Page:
So I definitely haven't been keeping up to date on this blog. Part of the reason for this lies in the fact that I have to update Cape May Bird Observatory's blog every night detailing what I counted. This is during my already limited spare time, so this results in me not being overly eager to work on my own blog on my days off. That being said, a brief update is in order. I've definitely settled in and have gotten used to my parking lot where I stand for 10+ hours five days a week in Avalon. The small town is about 30 minutes north of where I'm living down in Cape May with the other counters (down to 4 from 9 last month). I have to be out and counting at sunrise and I stay until sunset.
The count started out quite slow in September (less than a thousand migrating birds total each day). The notable highlight though was a close flyby Leach's Storm Petrel that was seen following 4 days of gale-like winds from the NE. This species is normally a pelagic species (open-ocean) that stays far from land. This was a life bird for me, and an unexpected one at that. Jon Kauffman (the naturalist who is at the seawatch on weekends with me) and I had great looks at the bird as it flew right past us and out to sea. This was actually the first time this species has been recorded in fifteen years of this sea watch being conducted, so it truly was a notable bird for this location and season. Other highlights during that period were mostly passerine in nature, with a surprising number of songbirds flying in off the ocean and landing in the four small Black Pines that are in a yard next to the parking lot (the only semblance of natural habitat for birds like this Pine Warbler, in the wall-to-wall 1.2 million dollar+ summer homes that Avalon is made up of). Among these interesting passerine were late Yellow-throated Warbler among 14 species of warblers total, Yellow-billed Cuckoo, Pine Siskins, and Dickcissel (just to name a few).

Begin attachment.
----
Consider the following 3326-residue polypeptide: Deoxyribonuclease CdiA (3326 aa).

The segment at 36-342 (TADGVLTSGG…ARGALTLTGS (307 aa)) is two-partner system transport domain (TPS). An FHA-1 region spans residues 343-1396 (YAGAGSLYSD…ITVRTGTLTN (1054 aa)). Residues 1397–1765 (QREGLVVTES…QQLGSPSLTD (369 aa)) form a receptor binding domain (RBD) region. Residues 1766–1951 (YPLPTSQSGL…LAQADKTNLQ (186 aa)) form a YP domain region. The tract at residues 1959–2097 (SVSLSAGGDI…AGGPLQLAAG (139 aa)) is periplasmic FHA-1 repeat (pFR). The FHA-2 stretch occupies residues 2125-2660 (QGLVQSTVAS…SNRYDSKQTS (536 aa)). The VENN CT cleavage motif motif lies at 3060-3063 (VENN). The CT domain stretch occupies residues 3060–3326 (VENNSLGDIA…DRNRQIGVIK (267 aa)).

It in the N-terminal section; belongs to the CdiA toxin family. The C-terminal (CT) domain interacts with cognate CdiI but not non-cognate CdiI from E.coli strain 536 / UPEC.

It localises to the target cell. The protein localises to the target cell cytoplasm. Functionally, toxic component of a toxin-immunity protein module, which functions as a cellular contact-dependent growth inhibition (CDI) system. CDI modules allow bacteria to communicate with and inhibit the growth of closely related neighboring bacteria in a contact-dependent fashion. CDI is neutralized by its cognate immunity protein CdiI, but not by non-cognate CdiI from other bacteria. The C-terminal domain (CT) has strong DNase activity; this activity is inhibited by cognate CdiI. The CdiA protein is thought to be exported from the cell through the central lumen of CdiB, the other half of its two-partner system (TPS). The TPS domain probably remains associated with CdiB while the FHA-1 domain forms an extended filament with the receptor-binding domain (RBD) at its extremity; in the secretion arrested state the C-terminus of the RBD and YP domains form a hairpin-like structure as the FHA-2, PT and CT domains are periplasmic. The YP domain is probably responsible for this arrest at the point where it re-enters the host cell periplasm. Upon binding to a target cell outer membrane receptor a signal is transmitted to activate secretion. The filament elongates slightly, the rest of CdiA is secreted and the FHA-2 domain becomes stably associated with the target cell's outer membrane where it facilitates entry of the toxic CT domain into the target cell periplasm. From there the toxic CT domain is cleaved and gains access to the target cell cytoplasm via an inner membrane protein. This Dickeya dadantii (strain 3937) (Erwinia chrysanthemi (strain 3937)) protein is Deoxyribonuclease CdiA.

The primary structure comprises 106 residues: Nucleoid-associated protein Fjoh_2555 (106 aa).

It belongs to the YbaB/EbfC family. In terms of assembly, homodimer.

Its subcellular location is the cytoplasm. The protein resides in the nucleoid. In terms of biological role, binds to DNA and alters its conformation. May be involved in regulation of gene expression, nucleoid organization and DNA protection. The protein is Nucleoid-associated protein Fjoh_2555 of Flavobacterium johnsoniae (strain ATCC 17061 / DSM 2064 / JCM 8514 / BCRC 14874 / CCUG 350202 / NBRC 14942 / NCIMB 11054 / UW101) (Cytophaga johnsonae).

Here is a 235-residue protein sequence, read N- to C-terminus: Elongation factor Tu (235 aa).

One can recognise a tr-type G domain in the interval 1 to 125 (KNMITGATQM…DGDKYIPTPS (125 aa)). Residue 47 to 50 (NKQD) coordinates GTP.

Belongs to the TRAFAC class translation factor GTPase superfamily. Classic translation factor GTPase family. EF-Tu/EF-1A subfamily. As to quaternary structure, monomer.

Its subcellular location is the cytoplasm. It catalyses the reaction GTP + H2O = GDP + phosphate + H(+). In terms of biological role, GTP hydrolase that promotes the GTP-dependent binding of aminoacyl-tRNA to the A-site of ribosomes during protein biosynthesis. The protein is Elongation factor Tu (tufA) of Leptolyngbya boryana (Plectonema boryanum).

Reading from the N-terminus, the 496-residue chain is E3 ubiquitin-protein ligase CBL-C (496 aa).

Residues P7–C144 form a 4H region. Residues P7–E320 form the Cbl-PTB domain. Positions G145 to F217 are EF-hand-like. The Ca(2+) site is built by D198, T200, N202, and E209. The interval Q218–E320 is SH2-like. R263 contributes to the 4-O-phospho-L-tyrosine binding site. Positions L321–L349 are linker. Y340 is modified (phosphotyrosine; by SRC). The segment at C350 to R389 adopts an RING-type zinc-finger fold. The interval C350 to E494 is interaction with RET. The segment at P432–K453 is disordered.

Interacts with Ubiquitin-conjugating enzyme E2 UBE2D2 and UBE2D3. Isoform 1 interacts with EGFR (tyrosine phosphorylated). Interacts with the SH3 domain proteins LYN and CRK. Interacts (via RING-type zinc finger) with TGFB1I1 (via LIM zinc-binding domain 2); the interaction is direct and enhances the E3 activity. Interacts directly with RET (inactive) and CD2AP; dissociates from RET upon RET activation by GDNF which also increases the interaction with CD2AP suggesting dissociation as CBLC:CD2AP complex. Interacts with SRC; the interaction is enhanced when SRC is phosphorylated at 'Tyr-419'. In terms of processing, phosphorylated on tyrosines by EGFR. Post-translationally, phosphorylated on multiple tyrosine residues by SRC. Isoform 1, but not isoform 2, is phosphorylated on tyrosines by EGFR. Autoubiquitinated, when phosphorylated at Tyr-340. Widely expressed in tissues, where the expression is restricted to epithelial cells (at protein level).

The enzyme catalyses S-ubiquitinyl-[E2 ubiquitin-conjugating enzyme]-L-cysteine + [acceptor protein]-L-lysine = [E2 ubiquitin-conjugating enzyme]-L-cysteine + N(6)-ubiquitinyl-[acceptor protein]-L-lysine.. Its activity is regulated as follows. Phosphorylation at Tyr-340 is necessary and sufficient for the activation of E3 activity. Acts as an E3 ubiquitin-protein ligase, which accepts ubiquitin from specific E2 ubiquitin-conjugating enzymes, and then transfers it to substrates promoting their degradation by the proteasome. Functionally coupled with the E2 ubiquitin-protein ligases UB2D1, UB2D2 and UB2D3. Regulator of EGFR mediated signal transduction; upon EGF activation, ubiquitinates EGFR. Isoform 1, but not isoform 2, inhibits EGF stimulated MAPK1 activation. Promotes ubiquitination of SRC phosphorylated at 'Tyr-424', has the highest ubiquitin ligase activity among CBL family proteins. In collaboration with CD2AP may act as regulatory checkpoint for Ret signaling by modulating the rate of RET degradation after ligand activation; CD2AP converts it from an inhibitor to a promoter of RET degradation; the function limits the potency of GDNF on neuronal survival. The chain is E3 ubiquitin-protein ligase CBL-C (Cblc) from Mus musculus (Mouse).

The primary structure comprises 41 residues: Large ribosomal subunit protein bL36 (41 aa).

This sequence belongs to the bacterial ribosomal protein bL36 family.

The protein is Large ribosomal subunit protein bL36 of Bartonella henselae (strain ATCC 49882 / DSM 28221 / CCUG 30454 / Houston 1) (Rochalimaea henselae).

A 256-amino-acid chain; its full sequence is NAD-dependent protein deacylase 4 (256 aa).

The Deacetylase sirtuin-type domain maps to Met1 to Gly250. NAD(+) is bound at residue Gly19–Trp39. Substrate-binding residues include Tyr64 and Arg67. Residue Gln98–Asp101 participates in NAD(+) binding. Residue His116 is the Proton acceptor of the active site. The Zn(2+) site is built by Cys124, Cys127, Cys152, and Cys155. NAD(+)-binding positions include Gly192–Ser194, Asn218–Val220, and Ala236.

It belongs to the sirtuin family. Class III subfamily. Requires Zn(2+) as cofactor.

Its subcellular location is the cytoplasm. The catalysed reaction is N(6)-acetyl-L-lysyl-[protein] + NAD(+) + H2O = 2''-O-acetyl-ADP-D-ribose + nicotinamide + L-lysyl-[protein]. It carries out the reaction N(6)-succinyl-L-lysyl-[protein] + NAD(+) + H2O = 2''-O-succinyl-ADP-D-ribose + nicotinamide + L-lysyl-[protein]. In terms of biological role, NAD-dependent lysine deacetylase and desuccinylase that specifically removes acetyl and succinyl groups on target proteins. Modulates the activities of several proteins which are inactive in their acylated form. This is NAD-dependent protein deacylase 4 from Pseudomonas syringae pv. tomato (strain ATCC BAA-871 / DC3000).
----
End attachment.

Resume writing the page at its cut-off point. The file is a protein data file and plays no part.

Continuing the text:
Big days at the count usually have me quickly on the phone to get some help down as the sheer volume of birds flying past is staggering. There have been several such days, where I've counted over 20,000 migrant waterbirds in a single hour! (90% of which were Black and Surf Scoter - linked photo by Tony Leukering who also happens to be pictured above with me)
This is truly a novel experience for me, and I'm grateful for the number of expert birders who are only a call away who can usually drop whatever they are doing to help out (these days typically come less than 4 or 5 times a season).
That's all for now, but I'll try to give you a few more updates as I finish up the last five weeks of the job.